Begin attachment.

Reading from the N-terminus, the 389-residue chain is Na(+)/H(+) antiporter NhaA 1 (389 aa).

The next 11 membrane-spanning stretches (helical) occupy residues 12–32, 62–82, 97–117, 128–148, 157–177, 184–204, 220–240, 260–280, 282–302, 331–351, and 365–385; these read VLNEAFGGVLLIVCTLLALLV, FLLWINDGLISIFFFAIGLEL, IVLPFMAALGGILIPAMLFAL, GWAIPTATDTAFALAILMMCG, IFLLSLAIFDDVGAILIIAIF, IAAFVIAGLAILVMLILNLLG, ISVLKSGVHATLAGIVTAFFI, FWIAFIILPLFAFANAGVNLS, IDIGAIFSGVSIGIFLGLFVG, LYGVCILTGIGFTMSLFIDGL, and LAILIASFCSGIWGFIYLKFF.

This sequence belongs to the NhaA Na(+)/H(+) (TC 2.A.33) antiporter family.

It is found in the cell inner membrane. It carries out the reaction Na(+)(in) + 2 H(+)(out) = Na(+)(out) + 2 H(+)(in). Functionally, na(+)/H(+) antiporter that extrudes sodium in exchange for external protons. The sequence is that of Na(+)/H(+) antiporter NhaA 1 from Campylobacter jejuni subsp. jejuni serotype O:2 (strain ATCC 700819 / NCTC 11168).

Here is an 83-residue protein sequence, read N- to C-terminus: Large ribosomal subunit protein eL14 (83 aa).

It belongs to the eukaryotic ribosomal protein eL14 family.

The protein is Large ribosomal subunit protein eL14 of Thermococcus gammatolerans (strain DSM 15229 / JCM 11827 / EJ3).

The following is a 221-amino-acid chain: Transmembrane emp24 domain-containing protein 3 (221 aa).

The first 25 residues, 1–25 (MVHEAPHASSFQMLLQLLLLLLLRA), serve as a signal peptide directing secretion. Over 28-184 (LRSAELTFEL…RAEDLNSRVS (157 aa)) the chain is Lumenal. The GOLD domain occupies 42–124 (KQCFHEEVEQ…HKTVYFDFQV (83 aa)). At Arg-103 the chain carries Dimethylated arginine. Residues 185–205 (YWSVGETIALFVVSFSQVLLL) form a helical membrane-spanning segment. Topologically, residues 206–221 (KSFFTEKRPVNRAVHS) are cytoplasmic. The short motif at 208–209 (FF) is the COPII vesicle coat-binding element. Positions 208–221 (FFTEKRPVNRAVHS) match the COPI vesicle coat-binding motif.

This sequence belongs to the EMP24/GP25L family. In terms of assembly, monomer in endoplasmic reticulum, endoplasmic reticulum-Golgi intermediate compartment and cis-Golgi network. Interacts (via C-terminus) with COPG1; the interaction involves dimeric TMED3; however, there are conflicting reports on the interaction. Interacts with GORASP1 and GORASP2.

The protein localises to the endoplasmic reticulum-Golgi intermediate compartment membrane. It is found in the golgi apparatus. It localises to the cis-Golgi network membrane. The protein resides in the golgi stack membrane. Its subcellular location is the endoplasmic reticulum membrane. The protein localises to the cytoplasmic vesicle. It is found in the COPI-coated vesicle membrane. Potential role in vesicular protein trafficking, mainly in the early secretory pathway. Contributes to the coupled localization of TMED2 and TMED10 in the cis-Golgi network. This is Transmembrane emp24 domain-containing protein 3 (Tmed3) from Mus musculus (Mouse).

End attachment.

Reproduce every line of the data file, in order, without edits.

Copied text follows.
Reading from the N-terminus, the 389-residue chain is Na(+)/H(+) antiporter NhaA 1 (389 aa).

The next 11 membrane-spanning stretches (helical) occupy residues 12–32, 62–82, 97–117, 128–148, 157–177, 184–204, 220–240, 260–280, 282–302, 331–351, and 365–385; these read VLNEAFGGVLLIVCTLLALLV, FLLWINDGLISIFFFAIGLEL, IVLPFMAALGGILIPAMLFAL, GWAIPTATDTAFALAILMMCG, IFLLSLAIFDDVGAILIIAIF, IAAFVIAGLAILVMLILNLLG, ISVLKSGVHATLAGIVTAFFI, FWIAFIILPLFAFANAGVNLS, IDIGAIFSGVSIGIFLGLFVG, LYGVCILTGIGFTMSLFIDGL, and LAILIASFCSGIWGFIYLKFF.

This sequence belongs to the NhaA Na(+)/H(+) (TC 2.A.33) antiporter family.

It is found in the cell inner membrane. It carries out the reaction Na(+)(in) + 2 H(+)(out) = Na(+)(out) + 2 H(+)(in). Functionally, na(+)/H(+) antiporter that extrudes sodium in exchange for external protons. The sequence is that of Na(+)/H(+) antiporter NhaA 1 from Campylobacter jejuni subsp. jejuni serotype O:2 (strain ATCC 700819 / NCTC 11168).

Here is an 83-residue protein sequence, read N- to C-terminus: Large ribosomal subunit protein eL14 (83 aa).

It belongs to the eukaryotic ribosomal protein eL14 family.

The protein is Large ribosomal subunit protein eL14 of Thermococcus gammatolerans (strain DSM 15229 / JCM 11827 / EJ3).

The following is a 221-amino-acid chain: Transmembrane emp24 domain-containing protein 3 (221 aa).

The first 25 residues, 1–25 (MVHEAPHASSFQMLLQLLLLLLLRA), serve as a signal peptide directing secretion. Over 28-184 (LRSAELTFEL…RAEDLNSRVS (157 aa)) the chain is Lumenal. The GOLD domain occupies 42–124 (KQCFHEEVEQ…HKTVYFDFQV (83 aa)). At Arg-103 the chain carries Dimethylated arginine. Residues 185–205 (YWSVGETIALFVVSFSQVLLL) form a helical membrane-spanning segment. Topologically, residues 206–221 (KSFFTEKRPVNRAVHS) are cytoplasmic. The short motif at 208–209 (FF) is the COPII vesicle coat-binding element. Positions 208–221 (FFTEKRPVNRAVHS) match the COPI vesicle coat-binding motif.

This sequence belongs to the EMP24/GP25L family. In terms of assembly, monomer in endoplasmic reticulum, endoplasmic reticulum-Golgi intermediate compartment and cis-Golgi network. Interacts (via C-terminus) with COPG1; the interaction involves dimeric TMED3; however, there are conflicting reports on the interaction. Interacts with GORASP1 and GORASP2.

The protein localises to the endoplasmic reticulum-Golgi intermediate compartment membrane. It is found in the golgi apparatus. It localises to the cis-Golgi network membrane. The protein resides in the golgi stack membrane. Its subcellular location is the endoplasmic reticulum membrane. The protein localises to the cytoplasmic vesicle. It is found in the COPI-coated vesicle membrane. Potential role in vesicular protein trafficking, mainly in the early secretory pathway. Contributes to the coupled localization of TMED2 and TMED10 in the cis-Golgi network. This is Transmembrane emp24 domain-containing protein 3 (Tmed3) from Mus musculus (Mouse).